Children’s Research Institute (CRI) served as host for the week’s events to showcase the breadth of research and education programs occurring within the entire health system, along with the rich demographic and cultural origins of the teams that make up Children’s National. The lineup of events included scientific poster presentations, as well as a full slate of guest lectures, educational workshops and panel discussions.

“It’s critical that we provide pathways for young people of all backgrounds to pursue careers in science and medicine,” says Vittorio Gallo, Ph.D., Children’s chief research officer and CRI’s scientific director. “In an accelerated global research and health care environment, internationalization of innovation requires an understanding of cultural diversity and inclusion of different mindsets and broader spectrums of perspectives and expertise from a wide range of networks,” Gallo adds.

“Here at Children’s National we want our current and future clinician-researchers to reflect the patients we serve, which is why our emphasis this year was on harnessing diversity and inclusion as tools to power innovation,” says Mark L. Batshaw, M.D., physician-in-chief and chief academic officer of Children’s National.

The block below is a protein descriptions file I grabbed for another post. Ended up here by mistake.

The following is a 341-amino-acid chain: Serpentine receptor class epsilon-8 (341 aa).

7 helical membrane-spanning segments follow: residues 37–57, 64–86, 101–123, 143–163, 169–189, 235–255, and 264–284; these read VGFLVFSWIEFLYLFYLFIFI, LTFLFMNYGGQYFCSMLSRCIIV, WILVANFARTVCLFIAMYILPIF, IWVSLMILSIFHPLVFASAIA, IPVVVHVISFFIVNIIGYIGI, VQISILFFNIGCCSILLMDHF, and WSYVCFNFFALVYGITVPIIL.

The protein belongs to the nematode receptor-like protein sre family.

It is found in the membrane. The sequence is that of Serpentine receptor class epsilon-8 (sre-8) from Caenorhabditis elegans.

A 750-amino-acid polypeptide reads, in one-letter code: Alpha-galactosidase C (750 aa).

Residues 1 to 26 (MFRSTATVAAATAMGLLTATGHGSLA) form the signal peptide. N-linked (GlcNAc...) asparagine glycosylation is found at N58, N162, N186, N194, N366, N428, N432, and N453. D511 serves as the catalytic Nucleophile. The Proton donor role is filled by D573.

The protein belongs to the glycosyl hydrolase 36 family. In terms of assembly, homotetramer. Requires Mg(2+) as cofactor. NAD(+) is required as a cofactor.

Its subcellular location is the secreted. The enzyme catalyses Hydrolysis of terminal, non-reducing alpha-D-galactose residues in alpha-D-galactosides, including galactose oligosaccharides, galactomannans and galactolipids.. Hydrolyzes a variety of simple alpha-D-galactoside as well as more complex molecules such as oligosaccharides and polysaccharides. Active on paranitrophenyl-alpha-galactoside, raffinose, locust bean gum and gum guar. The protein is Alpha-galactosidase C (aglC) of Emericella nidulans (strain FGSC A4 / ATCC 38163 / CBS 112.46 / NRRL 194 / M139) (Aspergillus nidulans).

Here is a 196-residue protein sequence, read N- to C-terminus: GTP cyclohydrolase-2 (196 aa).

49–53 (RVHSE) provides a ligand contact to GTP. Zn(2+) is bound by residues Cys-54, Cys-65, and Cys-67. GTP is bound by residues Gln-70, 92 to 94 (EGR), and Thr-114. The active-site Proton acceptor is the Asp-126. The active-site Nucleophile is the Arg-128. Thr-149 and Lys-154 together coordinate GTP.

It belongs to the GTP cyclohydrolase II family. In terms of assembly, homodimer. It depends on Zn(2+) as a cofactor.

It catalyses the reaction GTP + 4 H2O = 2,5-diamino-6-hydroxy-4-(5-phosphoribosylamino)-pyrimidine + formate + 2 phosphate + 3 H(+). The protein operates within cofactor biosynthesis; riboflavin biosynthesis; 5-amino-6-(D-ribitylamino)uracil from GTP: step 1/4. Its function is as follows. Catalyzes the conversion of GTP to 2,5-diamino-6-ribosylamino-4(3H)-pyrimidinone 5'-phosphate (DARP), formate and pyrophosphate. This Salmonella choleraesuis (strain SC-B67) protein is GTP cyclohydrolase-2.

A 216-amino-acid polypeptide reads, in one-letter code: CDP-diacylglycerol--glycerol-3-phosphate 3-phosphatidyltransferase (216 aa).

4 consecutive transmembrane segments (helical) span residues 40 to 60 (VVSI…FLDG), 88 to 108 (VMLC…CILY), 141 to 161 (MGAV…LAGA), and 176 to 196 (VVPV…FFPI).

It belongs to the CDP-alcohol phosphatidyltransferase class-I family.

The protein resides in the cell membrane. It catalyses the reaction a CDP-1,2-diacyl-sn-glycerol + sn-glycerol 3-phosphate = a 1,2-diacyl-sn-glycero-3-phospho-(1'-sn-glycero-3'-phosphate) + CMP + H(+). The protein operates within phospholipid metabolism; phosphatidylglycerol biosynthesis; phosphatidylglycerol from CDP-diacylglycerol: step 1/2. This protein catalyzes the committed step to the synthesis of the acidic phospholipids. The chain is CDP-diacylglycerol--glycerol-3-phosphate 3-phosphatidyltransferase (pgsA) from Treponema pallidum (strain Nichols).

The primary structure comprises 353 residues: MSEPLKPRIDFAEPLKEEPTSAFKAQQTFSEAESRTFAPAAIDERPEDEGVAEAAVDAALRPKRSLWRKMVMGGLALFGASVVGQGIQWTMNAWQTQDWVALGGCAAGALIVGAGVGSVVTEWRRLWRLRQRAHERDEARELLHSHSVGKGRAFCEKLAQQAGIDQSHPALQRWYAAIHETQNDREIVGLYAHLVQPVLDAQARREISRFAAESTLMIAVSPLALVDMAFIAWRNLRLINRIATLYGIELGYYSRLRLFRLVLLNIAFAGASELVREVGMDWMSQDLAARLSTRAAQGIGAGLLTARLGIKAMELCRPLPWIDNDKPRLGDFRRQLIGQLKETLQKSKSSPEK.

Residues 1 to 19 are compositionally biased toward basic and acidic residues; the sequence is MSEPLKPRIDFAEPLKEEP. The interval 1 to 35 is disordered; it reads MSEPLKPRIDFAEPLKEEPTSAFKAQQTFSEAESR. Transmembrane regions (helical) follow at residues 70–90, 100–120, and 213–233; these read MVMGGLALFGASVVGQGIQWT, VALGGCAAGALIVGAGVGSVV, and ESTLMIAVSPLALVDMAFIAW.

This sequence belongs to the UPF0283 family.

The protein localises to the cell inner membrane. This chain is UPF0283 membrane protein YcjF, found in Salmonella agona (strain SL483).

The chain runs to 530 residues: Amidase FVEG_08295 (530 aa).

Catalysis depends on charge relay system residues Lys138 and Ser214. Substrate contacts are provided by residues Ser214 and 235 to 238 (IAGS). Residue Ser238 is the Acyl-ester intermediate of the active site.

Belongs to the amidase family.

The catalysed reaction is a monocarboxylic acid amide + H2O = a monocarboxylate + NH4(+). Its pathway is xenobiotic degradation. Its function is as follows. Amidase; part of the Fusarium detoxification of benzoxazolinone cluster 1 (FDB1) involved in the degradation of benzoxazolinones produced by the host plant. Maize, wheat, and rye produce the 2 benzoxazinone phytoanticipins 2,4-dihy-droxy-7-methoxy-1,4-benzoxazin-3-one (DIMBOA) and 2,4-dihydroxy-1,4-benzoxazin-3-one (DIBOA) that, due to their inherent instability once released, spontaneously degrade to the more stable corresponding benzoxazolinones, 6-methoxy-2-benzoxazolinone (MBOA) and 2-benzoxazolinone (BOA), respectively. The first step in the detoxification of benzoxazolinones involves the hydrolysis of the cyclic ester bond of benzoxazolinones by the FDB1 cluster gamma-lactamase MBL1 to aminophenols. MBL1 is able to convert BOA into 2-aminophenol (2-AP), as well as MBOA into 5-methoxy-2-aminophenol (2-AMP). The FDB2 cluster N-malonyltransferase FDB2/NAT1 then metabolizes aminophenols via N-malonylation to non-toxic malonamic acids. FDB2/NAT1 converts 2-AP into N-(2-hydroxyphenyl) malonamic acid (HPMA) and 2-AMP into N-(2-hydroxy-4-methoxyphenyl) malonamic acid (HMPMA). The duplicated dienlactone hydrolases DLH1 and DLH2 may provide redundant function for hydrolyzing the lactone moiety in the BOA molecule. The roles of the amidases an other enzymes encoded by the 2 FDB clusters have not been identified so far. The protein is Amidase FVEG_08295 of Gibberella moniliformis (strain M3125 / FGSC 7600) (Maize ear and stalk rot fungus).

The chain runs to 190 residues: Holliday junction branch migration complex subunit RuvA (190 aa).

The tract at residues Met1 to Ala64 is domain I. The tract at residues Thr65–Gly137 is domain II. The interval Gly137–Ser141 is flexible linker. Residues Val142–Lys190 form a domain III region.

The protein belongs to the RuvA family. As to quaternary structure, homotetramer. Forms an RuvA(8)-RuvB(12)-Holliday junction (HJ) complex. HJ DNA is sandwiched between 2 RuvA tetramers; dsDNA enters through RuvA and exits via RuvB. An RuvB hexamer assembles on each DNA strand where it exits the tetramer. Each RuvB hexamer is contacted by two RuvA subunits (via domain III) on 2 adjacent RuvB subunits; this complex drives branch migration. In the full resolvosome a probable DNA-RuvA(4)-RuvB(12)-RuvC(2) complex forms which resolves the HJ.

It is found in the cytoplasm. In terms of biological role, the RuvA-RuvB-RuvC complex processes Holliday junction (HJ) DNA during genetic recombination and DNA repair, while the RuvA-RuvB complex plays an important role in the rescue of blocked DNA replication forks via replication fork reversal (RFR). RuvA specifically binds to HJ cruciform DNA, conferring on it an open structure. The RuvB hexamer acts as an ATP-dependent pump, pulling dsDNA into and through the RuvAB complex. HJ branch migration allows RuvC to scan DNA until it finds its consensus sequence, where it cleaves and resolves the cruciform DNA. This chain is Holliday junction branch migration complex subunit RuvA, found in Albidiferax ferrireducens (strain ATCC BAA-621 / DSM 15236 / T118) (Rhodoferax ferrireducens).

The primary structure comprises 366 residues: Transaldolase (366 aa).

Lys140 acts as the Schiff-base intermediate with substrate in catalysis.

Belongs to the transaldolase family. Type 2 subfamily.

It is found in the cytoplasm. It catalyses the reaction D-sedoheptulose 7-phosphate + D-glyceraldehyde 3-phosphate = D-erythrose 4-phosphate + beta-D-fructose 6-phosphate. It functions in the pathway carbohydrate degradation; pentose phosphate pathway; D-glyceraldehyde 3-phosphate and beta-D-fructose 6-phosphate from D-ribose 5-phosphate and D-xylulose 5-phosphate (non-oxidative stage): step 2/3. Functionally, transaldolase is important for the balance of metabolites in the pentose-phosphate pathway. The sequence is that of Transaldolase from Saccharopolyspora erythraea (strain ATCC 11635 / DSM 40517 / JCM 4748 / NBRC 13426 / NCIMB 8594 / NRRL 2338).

“Research and Education Week 2018 presented a perfect opportunity to celebrate the work of our diverse research, education and care teams, who have come together to find innovative solutions by working with local, national and international partners. This event highlights the ingenuity and inspiration that our researchers contribute to our mission of healing children,” Dr. Batshaw concludes.

Awards for the best posters were distributed according to the following categories:

  • Basic and translational science
  • Quality and performance improvement
  • Clinical research
  • Community-based research and
  • Education, training and program development.

Each winner illustrated promising advances in the development of new therapies, diagnostics and medical devices.

Diversity powers innovation: Denice Cora-Bramble, M.D., MBA
Diversity powers innovation: Vittorio Gallo, Ph.D.
Diversity powers innovation: Mark L. Batshaw, M.D.

Promoting diversity and inclusion in pediatric academic medicine

Mary Ottolini

Mary Ottolini, M.D., M.P.H., ME.d., highlighted the Academic Pediatric Association’s efforts to promote more diversity and inclusion within pediatric academic medicine.